10. by   nursel56
    A semester is a long time to be assigned to a nurse who has no interest in teaching. It's unfortunate that there isn't an incremental evaluation in the first few weeks to see how things are working out from the perspective of the preceptor and the student. It should have been a golden opportunity. Congrats on your graduation, LeeKun. At least you will know what not to do if you ever become a preceptor!
  11. by   PureLifeRN
    Having a student nurse following you around is a LOTTTTT of work, espeically if you are forced to do it and dont want to. I like student nurses most of the time, but there are days where the questions dont end and I get so annoyed being followed around and scrutinized. "Why did you give this pill first? Why did you asses the lungs before the heart? Why did you reasses the pain level 35 min after administration when the protocol is 30 min? When are you going to call the dr about a stool softener?" lol. It's exhausting. And 99.9% of the time, there is no compensation. Thats right, I teach for FREE. You pay your nursing school and they send you to me. I get NOTHING out of the deal. The hospital has some contract with nursing schools and nurses are required to teach while taking on a full patient load. A lot of nurses can handle it, and a lot can't.

    I know it seems really unfair and you probably feel unprepared to work in the hospital enviroment. But its not the end of the world, and its certainly not the last nurse you'll work with who doesn't want to teach. Just take it as a learning experience and when you start working as an graduate nurse, be vocal about the type of preceptor you want and make sure you have one that likes to teach. You learn more when you start working for real anyway.
  12. by   Kooky Korky
    Leekun, I'm sorry you had this terrible experience. However, I am wondering why you didn't say anything to your Instructor. Why in the world would you let this terrible experience go on for more than a day or 2? Yes, I know students are terrified of everyone, sometimes justifiably. But gosh darn it, if you didn't say anything, you let her get away with giving you a sub-par, waste of time experience. You'll learn eventually all the things you could have learned during this rotation. But you are now behind, you are frustrated, you can't gain the time back.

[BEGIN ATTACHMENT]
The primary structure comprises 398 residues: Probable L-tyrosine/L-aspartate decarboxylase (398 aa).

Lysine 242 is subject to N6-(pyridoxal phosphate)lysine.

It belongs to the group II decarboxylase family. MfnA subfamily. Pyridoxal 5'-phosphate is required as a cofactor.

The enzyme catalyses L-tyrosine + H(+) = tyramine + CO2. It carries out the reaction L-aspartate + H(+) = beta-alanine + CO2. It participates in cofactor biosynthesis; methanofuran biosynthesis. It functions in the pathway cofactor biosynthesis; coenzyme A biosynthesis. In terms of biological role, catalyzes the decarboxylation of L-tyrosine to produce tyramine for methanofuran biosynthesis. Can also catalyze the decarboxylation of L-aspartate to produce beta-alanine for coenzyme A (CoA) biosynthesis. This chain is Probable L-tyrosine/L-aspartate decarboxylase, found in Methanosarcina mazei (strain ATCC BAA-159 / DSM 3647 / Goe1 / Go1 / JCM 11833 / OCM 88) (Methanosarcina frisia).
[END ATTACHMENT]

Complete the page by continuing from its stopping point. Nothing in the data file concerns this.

And the situation with your ID? That could have been resolved in about 5 minutes, not weeks.

    Please never let anyone do this to you again. Take responsibility for speaking up - to the right persons. Be courteous, nmature, and firm. Let no one deter you. Keep going higher until you get the right response. Yes, you have to tread lightly sometimes and know when to back off. But you just have to speak up sometimes, my dear. You can't expect mean or lazy or sad or distracted people or anyone else with any other type of trouble to dictate your experience - beyond a reasonable degree.

    I get so frustrated with nurses who expect others to fix their problems or change their behavior. Learn right now that there are just some plain evil people in the world. You have already met one. I don't care what her problems are - when she came to work, when she accepted a student, she should have acted much differently. When she didn't, you should have sought the cure and taken the bull by the horns.

    Best wishes for you in the future. I apologize if I sound mean or harsh or not what you wanted to hear.
  13. by   leekun2010
    Few things I want to bring up:

    -My preceptor is not paid to do this, and she did volunteer for it. She was not forced to do so.
    -I did not have much problems with my preceptor at first, and the problems became more obvious halfway through the semester.
    -My professor already knew what happened way before I knew that she knew.
    -Behind the scenes, my professor tried talking to my preceptor, but my preceptor never replied back to her messages until the end on my evaluation.
    -I had a change of preceptors towards the end of my practicum.
    -I did speak up about this issue.
    -In a way, as weird as it sounds, I am glad I had a nasty nurse as a preceptor because I learned a lot, including the type of nurse I will be.
    -One thing I'm not sure if I remember on my original post: 1-2 times my preceptor went to work hungover. Hungover preceptor = not good.
    -My professor will personally see to it that my preceptor will not get anymore students.
    -The reason I wrote the OP is to bring up awareness about this issue.